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Asia Weekly



Big Almaty Lake, Kazakhstan

China's Thirst for Oil

Week of November 05, 2012

The demand for oil and gas in China has grown with the country’s rapid economic development of recent years. While the nation’s major domestic oil fields continue to produce crude oil, China is increasingly looking beyond its borders for its energy needs. I recently visited western China and Kazakhstan, home to one of the world’s biggest oil reserves (and the world’s largest landlocked country), to research this industry.

My first stop was Karamay in China’s Xinjiang region. The name Karamay means “black oil” in Uyghur, the local language. And I did indeed see slicks of thick black oil even near tourist sites and the Karamay oil field is one of China’s largest oil fields. In operation for nearly 60 years, it has been facing higher operating costs in recent times due to increased difficulty in recovering oil.

China began investing in neighboring Kazakhstan’s energy sector in the 1990s and has stakes in various oil, gas and pipeline projects. Along with a group of global investors, I met with industry executives in Almaty, Kazakhstan’s financial capital, to hear them outline, among other things, China’s investments in this area which has helped supply Kazakh oil to China.

At the same time, China’s investments have helped Kazakhstan’s economy by creating local jobs and contributing to local society. Some executives went into considerable detail to describe corporate community involvement and contributions to schools and hospitals. Almaty’s streets illustrate the city’s economic disparity with a mix of high-end luxury cars running next to some very dilapidated vehicles. One executive spoke of his desire to see an increase in China’s investment in the industry and provide cheaper oil and gas to the local market.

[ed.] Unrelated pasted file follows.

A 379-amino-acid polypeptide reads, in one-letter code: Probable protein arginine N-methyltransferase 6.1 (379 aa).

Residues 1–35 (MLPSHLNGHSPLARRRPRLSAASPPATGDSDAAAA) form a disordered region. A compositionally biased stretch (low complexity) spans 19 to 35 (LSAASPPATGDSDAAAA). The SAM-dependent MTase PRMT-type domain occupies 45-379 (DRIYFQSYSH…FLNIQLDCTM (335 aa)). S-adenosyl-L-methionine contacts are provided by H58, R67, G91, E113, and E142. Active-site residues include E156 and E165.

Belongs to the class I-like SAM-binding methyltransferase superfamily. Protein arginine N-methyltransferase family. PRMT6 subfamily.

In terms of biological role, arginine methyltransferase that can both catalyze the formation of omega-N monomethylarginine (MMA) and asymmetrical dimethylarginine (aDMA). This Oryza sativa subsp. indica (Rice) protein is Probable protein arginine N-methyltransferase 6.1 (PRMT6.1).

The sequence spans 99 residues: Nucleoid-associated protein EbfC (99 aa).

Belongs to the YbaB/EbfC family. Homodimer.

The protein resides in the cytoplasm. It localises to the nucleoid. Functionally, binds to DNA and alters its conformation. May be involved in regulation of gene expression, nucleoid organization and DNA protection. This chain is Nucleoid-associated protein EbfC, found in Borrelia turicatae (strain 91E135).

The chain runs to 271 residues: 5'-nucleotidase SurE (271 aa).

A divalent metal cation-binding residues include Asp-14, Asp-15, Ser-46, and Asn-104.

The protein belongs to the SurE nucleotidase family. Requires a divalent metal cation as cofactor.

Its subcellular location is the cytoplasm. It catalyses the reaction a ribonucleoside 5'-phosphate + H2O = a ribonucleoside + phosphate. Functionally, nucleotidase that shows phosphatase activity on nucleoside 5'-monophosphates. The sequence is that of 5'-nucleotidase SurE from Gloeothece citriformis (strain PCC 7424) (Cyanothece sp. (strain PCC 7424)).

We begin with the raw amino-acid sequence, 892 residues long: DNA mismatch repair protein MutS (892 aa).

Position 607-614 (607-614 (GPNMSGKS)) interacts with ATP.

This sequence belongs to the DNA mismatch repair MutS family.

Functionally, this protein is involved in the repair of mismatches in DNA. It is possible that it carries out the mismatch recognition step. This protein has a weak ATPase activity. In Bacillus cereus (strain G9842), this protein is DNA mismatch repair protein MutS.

Obviously, the executives have seen how China is operating in an environment in which oil is a sensitive and political topic. As China continues to make more acquisitions and nurture energy partnerships globally, it seems China’s appetite for overseas oil will only grow.

Hardy Zhu
Research Analyst
Matthews International Capital Management, LLC

The subject matter contained herein has been derived from several sources believed to be reliable and accurate at the time of compilation. Matthews does not accept any liability for losses either direct or consequential caused by the use of this information. Investing in small- and mid-size companies is more risky than investing in large companies as they may be more volatile and less liquid than large companies.